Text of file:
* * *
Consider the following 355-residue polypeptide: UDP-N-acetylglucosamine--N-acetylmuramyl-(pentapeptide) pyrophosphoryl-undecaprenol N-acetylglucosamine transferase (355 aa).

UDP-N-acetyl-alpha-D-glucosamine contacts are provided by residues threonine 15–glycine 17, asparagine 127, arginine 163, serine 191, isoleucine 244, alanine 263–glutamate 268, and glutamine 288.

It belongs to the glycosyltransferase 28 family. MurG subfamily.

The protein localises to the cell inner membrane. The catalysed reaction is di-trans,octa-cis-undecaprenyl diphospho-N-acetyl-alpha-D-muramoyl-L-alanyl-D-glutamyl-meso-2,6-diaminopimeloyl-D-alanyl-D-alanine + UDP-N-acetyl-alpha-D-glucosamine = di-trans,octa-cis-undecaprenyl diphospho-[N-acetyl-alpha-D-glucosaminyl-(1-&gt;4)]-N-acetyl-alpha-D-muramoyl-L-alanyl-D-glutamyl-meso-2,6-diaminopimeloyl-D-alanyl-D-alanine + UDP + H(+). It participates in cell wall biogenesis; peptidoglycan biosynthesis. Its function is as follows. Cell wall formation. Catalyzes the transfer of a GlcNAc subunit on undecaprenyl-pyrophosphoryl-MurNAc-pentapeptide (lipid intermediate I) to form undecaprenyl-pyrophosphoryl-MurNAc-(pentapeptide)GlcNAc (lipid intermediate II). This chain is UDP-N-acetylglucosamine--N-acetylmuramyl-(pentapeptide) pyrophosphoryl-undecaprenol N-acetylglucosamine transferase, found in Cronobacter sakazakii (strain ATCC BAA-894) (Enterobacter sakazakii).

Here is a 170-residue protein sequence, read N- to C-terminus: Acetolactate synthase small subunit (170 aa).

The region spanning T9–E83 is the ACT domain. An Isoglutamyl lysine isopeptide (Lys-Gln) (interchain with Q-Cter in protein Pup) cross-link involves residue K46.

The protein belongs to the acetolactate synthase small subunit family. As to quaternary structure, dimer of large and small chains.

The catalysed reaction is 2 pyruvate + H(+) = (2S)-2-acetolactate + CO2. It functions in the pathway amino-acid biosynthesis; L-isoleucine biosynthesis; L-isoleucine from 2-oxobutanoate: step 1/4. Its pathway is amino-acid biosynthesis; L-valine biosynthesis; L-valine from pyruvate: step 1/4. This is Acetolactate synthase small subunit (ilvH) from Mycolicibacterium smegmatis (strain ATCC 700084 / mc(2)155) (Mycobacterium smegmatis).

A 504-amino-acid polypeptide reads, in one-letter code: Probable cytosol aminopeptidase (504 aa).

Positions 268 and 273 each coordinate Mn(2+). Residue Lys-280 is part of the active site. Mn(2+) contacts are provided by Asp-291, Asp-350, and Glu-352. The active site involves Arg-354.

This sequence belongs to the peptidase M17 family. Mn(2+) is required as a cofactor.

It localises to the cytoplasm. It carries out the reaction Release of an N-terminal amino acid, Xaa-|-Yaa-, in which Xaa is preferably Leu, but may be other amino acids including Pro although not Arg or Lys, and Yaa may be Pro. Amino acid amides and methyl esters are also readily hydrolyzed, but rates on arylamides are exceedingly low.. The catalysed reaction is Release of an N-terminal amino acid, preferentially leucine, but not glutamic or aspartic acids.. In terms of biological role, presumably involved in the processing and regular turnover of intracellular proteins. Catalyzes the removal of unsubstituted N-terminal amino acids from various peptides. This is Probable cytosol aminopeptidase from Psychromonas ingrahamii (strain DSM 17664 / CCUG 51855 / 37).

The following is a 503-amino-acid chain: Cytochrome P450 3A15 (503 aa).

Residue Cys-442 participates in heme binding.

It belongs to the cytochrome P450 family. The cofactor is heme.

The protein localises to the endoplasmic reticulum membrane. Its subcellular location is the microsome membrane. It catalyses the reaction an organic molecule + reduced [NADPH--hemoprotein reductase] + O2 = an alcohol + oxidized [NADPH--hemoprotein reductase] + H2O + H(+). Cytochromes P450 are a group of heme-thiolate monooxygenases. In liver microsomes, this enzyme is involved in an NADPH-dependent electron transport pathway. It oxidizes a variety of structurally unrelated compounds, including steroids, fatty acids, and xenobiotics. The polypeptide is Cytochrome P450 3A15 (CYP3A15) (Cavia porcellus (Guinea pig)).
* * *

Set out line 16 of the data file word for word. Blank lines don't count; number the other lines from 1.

The protein localises to the endoplasmic reticulum membrane. Its subcellular location is the microsome membrane. It catalyses the reaction an organic molecule + reduced [NADPH--hemoprotein reductase] + O2 = an alcohol + oxidized [NADPH--hemoprotein reductase] + H2O + H(+). Cytochromes P450 are a group of heme-thiolate monooxygenases. In liver microsomes, this enzyme is involved in an NADPH-dependent electron transport pathway. It oxidizes a variety of structurally unrelated compounds, including steroids, fatty acids, and xenobiotics. The polypeptide is Cytochrome P450 3A15 (CYP3A15) (Cavia porcellus (Guinea pig)).